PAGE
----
Drilling Activity – The following table shows the results of crude oil and natural gas wells drilled for each of the last three fiscal years:

 
  Net Exploratory wells
  Net Development Wells

 
  Productive
  Dry
  Total
  Productive
  Dry
  Total

Year Ended December 31, 2005                        
U.S.   4.7   10.7   15.4   488.1   25.9   514.0
Equatorial Guinea         0.3     0.3
North Sea     0.2   0.2      
Argentina         7.7     7.7

Total   4.7   10.9   15.6   496.1   25.9   522.0


Year Ended December 31, 2004

 

 

 

 

 

 

 

 

 

 

 

 
U.S.   10.7   8.5   19.2   62.4   8.7   71.1
Equatorial Guinea     0.3   0.3   2.4     2.4
North Sea   0.3   0.7   1.0   0.1     0.1
China         1.7     1.7
Argentina         10.0     10.0
Ecuador         3.0     3.0

Total   11.0   9.5   20.5   79.6   8.7   88.3


Year Ended December 31, 2003

 

 

 

 

 

 

 

 

 

 

 

 
U.S.   10.8   12.4   23.2   25.1   8.2   33.3
North Sea   0.1   0.6   0.7   0.1     0.1
Israel     0.5   0.5      
China     1.0   1.0      
Argentina         7.2     7.2
Vietnam     0.6   0.6      

Total   10.9   15.1   26.0   32.4   8.2   40.6

 A productive well is an exploratory or development well that is not a dry hole. A dry hole is an exploratory or development well determined to be incapable of producing either crude oil or natural gas in sufficient quantities to justify completion as an oil or gas well.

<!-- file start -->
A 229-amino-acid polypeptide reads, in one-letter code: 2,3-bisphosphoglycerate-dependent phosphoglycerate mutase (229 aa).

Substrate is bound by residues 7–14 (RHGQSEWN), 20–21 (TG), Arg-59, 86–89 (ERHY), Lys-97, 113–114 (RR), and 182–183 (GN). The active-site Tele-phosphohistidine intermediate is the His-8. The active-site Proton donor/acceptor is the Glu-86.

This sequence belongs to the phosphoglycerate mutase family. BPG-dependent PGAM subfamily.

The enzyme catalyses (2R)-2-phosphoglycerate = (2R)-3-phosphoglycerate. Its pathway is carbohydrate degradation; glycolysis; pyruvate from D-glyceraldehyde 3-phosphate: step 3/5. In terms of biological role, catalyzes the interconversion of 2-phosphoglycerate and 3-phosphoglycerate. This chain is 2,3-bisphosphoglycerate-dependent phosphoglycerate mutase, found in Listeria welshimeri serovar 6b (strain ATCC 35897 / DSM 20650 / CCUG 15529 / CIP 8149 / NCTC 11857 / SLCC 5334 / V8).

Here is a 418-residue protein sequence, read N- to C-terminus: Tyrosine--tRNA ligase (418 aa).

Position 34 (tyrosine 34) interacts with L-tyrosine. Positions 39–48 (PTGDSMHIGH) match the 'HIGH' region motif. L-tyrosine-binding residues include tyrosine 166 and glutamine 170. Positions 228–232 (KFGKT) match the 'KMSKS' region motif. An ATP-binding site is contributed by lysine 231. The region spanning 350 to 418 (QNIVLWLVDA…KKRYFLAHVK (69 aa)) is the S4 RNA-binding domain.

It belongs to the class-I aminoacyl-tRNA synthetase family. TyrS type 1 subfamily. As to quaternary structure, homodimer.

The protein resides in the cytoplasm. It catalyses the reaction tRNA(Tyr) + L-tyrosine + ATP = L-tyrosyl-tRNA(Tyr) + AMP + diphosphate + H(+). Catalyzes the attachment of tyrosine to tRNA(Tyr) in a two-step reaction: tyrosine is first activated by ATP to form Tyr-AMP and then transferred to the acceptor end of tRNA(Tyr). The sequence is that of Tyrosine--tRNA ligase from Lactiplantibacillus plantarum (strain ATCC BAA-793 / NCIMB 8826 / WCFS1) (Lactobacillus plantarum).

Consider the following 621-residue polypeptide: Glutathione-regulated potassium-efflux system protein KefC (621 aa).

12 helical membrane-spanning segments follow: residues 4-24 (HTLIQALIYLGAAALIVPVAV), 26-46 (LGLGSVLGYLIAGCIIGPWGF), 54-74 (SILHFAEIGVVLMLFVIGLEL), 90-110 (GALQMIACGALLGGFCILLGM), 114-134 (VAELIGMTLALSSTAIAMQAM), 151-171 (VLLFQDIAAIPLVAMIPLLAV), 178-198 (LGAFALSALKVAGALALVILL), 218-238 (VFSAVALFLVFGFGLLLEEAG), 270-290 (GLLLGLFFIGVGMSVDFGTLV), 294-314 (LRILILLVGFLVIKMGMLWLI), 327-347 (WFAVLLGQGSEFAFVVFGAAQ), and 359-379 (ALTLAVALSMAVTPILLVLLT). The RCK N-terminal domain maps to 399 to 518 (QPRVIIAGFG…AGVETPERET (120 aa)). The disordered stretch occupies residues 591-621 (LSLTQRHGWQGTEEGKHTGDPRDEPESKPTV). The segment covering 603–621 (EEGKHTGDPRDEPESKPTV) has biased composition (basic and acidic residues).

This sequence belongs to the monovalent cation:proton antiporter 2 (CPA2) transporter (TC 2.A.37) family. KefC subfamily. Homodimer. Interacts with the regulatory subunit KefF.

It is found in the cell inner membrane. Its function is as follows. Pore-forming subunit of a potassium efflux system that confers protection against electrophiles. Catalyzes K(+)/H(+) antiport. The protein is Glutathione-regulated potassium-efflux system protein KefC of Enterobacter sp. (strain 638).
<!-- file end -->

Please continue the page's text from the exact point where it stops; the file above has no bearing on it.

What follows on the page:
An exploratory well is a well drilled to find and produce crude oil or natural gas in an unproved area, to find a new reservoir in a field previously found to be productive of crude oil or natural gas in another reservoir, or to extend a known reservoir. A development well, for purposes of the table above and as defined in the rules and regulations of the SEC, is a well drilled within the proved area of a crude oil or natural gas reservoir to the depth of a stratigraphic horizon known to be productive. The number of wells drilled refers to the number of wells completed at any time during the respective year, regardless of when drilling was initiated. Completion refers to the installation of permanent equipment for the production of crude oil or natural gas, or in the case of a dry hole, to the reporting of abandonment to the appropriate agency.

 At December 31, 2005, Noble Energy was drilling 88 gross (67.3 net) development wells and 5 gross (2.5 net) exploration wells. These wells are located onshore in Argentina and North America (Alabama, Colorado, Illinois, Indiana, Kansas, Louisiana, New Mexico, Oklahoma and Texas) and offshore Gulf of

24



Mexico. The drilling cost to Noble Energy of these wells will be approximately $86.2 million if all are dry and approximately $119.7 million if all are completed as producing wells.

Title to Properties

 Noble Energy believes that its title to the various interests set forth above is satisfactory and consistent with generally accepted industry standards, subject to exceptions that are not so material as to detract substantially from the value of the interests or materially interfere with their use in the Company's operations. Individual properties may be subject to burdens such as royalty, overriding royalty and other outstanding interests customary in the industry. In addition, interests may be subject to obligations or duties under applicable laws or burdens such as production payments, net profits interest, liens incident to operating agreements and for current taxes, development obligations under crude oil and natural gas leases or capital commitments under production sharing contracts or exploration licenses.

Item 3.    Legal Proceedings.